The Odd Kinship Between Venture Capitalists and Leftist Politicians

Took a longish road trip the other day and had an unrestrained chat with someone who had terminated our friendship back in late 2015 when I offhandedly said, “I think Donald Trump could actually win the Republican nomination and, ultimately, the presidency.”

He called me out of the blue and I laughed when I realized who it was. He did not apologize for his boorishness and I did not press him. I was staring down more than 1,000 miles, so we chatted.

Believe me, it was very early to say that when I did in 2015. Trump only announced for President on 15 November 2022. I was way early. In complete disclosure, I did not say he “would” win for about 6 months thereafter, but I did say he “could.”

I did not say I supported this Donald Trump character — he was far more boorish in those days than he is today — but I did say he “could” win and that was, apparently, more than enough to cancel our friendship. I did not miss him though he was always good for a stimulating chat.

We did not speak about the past, but we did speak about how the injection of this Vivek (rhymes with “cake”) Ramaswamy seems to bridge the gap among the finance/private equity/venture capital worlds.

He contends Vivek (rhymes with loser) Ramaswamy will be the eventual President, whilst I say he won’t.

He blurts out, “There are a great number of similarities between venture capitalists and Democrat/leftist politicians.”

I say, “How so?”

He responds thusly:

 1. Both politicians and venture capitalists are working with OPM — other people’s money. It is all make believe money.

 2. Both rackets require gobs of money and are, essentially, money businesses.

The venture capitalist must make financial investments and then protect them until they are clearly no longer viable, whereafter he has to put them down which entails cutting off the money spigot.

The politician has to raise heaps of money to run and then has to spend limitless taxpayer money in a targeted manner to benefit his supporters.

 3. Both deal with a massive amount of failure.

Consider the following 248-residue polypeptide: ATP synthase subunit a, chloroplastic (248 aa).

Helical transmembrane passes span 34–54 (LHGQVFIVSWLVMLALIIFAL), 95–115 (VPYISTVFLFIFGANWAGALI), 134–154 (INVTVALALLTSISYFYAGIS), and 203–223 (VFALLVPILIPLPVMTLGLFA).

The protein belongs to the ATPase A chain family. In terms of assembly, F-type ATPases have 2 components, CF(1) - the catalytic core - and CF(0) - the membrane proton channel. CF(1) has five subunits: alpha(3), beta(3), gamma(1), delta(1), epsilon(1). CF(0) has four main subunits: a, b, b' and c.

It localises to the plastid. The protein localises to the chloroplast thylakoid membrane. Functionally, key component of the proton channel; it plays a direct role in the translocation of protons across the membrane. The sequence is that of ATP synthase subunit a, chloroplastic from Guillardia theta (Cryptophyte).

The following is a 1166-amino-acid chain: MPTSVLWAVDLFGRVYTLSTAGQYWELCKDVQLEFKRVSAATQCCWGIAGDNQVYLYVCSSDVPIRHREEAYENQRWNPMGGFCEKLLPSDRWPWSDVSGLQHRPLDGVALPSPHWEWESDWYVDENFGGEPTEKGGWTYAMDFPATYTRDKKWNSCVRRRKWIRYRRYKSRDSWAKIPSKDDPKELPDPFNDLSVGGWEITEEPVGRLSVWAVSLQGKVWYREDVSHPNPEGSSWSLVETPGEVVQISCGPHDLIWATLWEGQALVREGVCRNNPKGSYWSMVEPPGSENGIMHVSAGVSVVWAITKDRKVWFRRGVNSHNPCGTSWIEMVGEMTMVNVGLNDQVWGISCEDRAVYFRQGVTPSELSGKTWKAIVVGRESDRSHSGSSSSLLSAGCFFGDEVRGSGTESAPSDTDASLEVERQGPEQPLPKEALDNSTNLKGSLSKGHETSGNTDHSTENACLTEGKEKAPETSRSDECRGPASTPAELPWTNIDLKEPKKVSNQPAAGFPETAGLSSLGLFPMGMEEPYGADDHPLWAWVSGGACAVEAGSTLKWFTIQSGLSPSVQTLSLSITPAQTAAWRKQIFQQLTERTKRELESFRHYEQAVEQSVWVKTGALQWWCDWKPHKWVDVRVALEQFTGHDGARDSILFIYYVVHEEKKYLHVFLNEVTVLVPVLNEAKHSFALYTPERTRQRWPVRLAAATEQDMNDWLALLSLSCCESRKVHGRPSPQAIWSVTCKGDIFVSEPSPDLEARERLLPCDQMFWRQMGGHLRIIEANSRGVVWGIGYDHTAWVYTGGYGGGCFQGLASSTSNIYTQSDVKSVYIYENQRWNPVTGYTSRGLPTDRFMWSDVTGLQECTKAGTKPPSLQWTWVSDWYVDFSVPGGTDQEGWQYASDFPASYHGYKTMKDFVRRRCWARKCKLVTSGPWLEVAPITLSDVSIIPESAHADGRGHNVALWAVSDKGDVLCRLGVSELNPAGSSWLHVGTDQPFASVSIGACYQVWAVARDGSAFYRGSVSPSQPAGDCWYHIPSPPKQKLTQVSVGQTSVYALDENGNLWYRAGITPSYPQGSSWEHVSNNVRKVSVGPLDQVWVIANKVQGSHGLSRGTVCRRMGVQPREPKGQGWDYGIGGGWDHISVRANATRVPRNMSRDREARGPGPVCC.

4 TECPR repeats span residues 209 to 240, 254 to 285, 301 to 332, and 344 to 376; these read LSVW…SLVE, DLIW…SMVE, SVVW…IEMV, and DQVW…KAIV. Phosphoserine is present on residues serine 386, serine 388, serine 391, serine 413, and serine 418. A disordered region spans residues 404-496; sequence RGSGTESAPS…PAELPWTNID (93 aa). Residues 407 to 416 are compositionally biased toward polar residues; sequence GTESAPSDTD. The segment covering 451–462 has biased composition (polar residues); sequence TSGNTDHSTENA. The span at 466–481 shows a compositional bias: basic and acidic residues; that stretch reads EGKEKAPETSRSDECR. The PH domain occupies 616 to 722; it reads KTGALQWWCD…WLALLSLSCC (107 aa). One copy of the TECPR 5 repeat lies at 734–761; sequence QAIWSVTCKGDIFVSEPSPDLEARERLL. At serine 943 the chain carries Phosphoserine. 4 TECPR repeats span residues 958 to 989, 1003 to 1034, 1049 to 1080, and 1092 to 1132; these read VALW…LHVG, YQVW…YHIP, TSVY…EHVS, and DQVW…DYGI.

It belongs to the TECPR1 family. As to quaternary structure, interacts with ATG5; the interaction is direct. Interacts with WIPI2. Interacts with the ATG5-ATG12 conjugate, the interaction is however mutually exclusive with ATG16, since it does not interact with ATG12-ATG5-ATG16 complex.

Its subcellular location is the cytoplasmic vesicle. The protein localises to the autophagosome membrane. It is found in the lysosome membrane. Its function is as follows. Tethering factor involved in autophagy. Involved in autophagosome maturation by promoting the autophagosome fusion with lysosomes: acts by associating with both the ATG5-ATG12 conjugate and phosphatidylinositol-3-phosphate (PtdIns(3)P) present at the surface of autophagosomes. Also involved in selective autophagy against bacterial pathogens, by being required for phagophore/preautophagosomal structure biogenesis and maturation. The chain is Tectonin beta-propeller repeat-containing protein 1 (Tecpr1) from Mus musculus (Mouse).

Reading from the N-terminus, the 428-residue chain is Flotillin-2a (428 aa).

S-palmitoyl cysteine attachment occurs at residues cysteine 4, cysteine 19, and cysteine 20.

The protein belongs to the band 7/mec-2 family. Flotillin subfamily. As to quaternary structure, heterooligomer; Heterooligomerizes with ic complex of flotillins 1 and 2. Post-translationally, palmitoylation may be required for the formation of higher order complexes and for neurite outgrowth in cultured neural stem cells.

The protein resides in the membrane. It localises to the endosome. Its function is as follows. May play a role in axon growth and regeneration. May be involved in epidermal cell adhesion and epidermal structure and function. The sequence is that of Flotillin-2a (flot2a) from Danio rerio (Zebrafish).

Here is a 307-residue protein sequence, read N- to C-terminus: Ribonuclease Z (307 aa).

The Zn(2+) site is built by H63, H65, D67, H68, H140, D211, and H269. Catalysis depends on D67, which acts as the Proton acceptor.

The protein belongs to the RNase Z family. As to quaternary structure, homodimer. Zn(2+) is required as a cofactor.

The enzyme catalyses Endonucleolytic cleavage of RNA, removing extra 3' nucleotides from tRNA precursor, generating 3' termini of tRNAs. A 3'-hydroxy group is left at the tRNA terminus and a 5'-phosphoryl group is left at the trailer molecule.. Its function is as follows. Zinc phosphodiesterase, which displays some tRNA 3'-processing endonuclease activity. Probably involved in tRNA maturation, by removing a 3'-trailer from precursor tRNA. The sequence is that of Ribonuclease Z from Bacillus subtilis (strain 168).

A venture capitalist invests in a portfolio of companies and the success rate is in the 20% range. About 80% of a VC’s investments go in the shitter.

 A politician deals with a similar success rate on his/her campaign promises. [I think this Donald Trump character gets a high mark for the percentage of his promises kept. Yes, no?]

 4. Both enterprises deal with “change” as a core value.

The politician is constantly going to “fix” Washington or their state.

The VC is going to support a company that will fundamentally change life. Sometimes, they hit a strong lick — I give you Twitter which is now essentially the way in which countries conduct their affairs and elect their leaders.

 5. They are both industries controlled — or sought to be controlled — by elitists with more than a little Ivy League influence and a clubby feel.

There is a pecking order, a hierarchy, a set of “right” schools to have attended, both quite elitist.

 6. Both industries are rigged and more than a little bit misogynic.

I was hauling a car from Texas to Savannah and, therefore, was in the right lane travelling at no more than 58 MPH which was incredibly relaxing and liberating. I did not have to pass anybody, did not have to accelerate, didn’t worry about the cops, and could have dozed off so calm was the ride.

The weather cooperated with only the lightest bit of sprinkles the entire trip.

I did run into an obnoxious beaver at a gigantic gas station whereat I fueled up and bought a flagon of coffee. The beaver challenged me to a boxing match and though I hadn’t boxed since college, I hopped into the ring and gave him a lesson stopping him in the second round with a right upper cup that came from somewhere in my youth.

But, hey, what the Hell do I really know anyway? I’m just a Big Red Car.